Basheer Jihad continues breakout season as Ball State men's basketball defeats SIU Edwardsville

Junior forward, Basheer Jihad shoots a free throw against SIU Edwardsville Dec. 10 in Worthen Arena. The Cardinals won 83-71 against the Cougars.  Meghan Sawitzke, DN
Junior forward, Basheer Jihad shoots a free throw against SIU Edwardsville Dec. 10 in Worthen Arena. The Cardinals won 83-71 against the Cougars. Meghan Sawitzke, DN

Even though they spend a large chunk of almost every day together now, Michael Lewis and Basheer Jihad haven’t even known each other for two years. Ball State men’s basketball’s second-year head coach came to Muncie in April 2022, where he met the then 18-year-old for the first time. 

“He had that terrible word potential attached to him,” Lewis said. 

Over the course of last season, in which Jihad was the sixth-leading scorer for the Cardinals with 7.1 points per game, Lewis saw the Detroit native take small steps toward shedding the label of “potential.” After Ball State’s top-four leading scorers entered the transfer portal, Lewis expected even more out of Jihad heading into the 2023-24 season. 

Averaging a team-high 19.3 points per game through the first 10 games, Jihad has put on the label of “leader.”

“He's playing with a ton of confidence,” Lewis said. “That's nothing that I can give him; that confidence comes from the work that he's put in.” 

Jihad has exemplified that confidence more so than ever during the most recent five-game stretch for the Cardinals. Just four days after dropping a career-high 26 points against his hometown Detroit Mercy, Jihad topped that performance with 27 points and 10 rebounds in Ball State’s 83-71 win over SIU Edwardsville (6-5).

This was Jihad’s third-straight double-double and his fourth in five games. Prior to this season, he had never recorded one at the collegiate level.

“I didn’t know what to expect, being the main person on the scouting report,” Jihad said. 

Jihad said the key to his development through the early stages of the season has been establishing comfortability being a more emphasized part of the offense and a more consistent presence in the paint. Although much of that comfort comes from gameplay, Jihad said he does a lot of work outside of what is required of him at practice, like putting up extra shots with graduate assistants before or after games and practice.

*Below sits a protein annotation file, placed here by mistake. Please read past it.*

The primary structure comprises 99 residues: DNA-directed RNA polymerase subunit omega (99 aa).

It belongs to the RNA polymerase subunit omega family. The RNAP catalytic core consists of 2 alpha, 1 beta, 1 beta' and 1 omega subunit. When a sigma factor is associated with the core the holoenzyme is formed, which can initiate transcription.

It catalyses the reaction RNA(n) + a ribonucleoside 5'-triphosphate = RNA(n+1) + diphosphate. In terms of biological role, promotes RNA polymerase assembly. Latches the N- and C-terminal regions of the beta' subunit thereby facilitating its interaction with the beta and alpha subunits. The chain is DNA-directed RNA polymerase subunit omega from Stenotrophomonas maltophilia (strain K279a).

“Come tomorrow at 10 a.m. I’m gonna be on him to continue to get better,” Lewis said as he looked over his left shoulder at Jihad. “This can't be your best game. You've got to continue to grow. He's done a lot of really good things for us and I couldn't be happier for him.” 

Now 19-years-old, Jihad said he works a lot with experienced teammates, like redshirt junior Jalin Anderson, about his decision-making and vision on the court. These two areas are perhaps where the former Loyola Marymount guard excels the most in as he dropped 21 points and five assists on no turnovers against the Cougars. 

Coming off a season-high eight turnovers against Detroit Mercy, Anderson said he approached the game against SIUE wanting to play smarter and looking to take a more-balanced mindset when it came to passing and shooting. 

“I'm going to always be aggressive,” Anderson said. “I’m always making sure I keep guys like ‘Sheer, Mickey, JB [Joey Brown], Ben and everybody on my team get easy buckets, and then it opens up everything for me.”

With their win over the Cougars, in which they held the lead for the full 40 minutes, the Cardinals moved to 7-0 at home this season and 18-2 in Muncie during Lewis’ tenure. 

“I’m pissed off about the two losses,” Lewis laughed.

With just two more non-conference games before Mid-American Conference (MAC) play starts Jan. 2, this was Ball State’s last non-conference home game until 2024. Sitting at 8-2 and knowing both losses this season have come on the road, Jihad said there “absolutely” is a difference between playing at Worthen Arena as opposed to traveling. 

Jihad praised the environment Ball State fans bring to home games and even said having a familiarity with the rims in Worthen help make things easier. Anderson agreed, but called on past advice from Lewis to help put things in perspective as to why the Cardinals should be able to better succeed on the road. 

“Whether we’re at somebody else’s place or some random park, we’re still hooping,” Anderson said. “The court is 94 feet by 50 feet, and the rims are 10 feet.” 

Before playing against the B1GTEN’s Minnesota (7-3) Dec. 21, Ball State travels to Gainbridge Fieldhouse in Indianapolis Saturday, Dec. 16, for its next contest against Indiana State (9-1) as part of the Indy Classic. Lewis said he won’t even let playing in the same space as the Indiana Pacers affect the way the Cardinals’ play the game.

“I talk to these guys about playing to a standard of Ball State basketball; it don't matter where we're at, you got to play to that standard," Lewis said.

Contact Kyle Smedley with comments via email at or on X @KyleSmedley_.


More from The Daily

Loading Recent Classifieds...